Between these and what you write here, the differences are clear.

You say your area, the appreciation ceremony is stated in a different way.

In the Goroka valley, where there is a de facto relationship where the girl has come under the roof of the man in a de facto marriage relationship, the relatives of the girl will come around for the 'sindaunim meri' mumu and Raymond Sigimet attended one of these and wrote about it a couple of years ago in his piece - 'A Modern Day Goroka Couple's Engagement (PNG Attitude, 15 November 2016).

During this mumu, the BP demand is made if all is good for the girl who then stays on marriage as this relationship is now recognised. Otherwise the girl will be told to move if she has not found favour but the problem is it is never said outright.

When those who would matter to her in that relationship give her bilums that nobody likes, she is supposed to read between the lines there - so to speak.

The term that is branded around currently is 'dinau marit' when BP is outstanding. In that case, the bride is supposed to work for, save and come up with the BP herself, especially when she has a heir to the family.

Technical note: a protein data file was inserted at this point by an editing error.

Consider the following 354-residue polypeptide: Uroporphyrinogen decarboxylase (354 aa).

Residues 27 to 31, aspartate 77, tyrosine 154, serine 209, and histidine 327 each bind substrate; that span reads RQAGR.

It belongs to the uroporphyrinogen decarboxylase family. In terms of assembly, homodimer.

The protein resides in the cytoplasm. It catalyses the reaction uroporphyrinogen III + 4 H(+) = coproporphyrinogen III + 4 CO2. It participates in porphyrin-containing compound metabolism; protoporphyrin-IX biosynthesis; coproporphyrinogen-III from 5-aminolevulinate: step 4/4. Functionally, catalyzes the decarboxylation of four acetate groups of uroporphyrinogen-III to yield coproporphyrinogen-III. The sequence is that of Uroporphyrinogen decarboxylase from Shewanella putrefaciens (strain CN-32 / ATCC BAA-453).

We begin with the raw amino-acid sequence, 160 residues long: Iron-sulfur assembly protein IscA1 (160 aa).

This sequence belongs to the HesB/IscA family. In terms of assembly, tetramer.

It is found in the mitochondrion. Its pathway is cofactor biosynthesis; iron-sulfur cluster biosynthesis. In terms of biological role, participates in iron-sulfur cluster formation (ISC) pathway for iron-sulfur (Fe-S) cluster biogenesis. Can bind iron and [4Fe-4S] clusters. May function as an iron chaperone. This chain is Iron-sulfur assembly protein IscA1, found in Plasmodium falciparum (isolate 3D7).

The pure form of BP for the Goroka valley was when a possible groom's people take a bride wealth for a 'walk' looking to see if they can find a probable bride to lay out bride price.

Again I make a call out for everyone one out there to detail these processes as the old is dying out with new ones and 'plastic' ones that keep on changing are creeping in to our societies and cultures.

Thankfully Arnold has documented the Upper Simbu way, Let's hope that Daniel can compile his excerpts to document the Engan way, Duncan with this snippets can develop that up for his area.

It is my fervent hope that my editorial team and I can complete and publish the Goroka valley's old and dying out process of taking a bride wealth 'out for a walk' to put bride price in my next project 'A Farmer Buys a Wife'.

As Baka says, Duncan did indicate that he was referring to bride price traditions "in my area" and "where I come from", not as a generic practice - KJ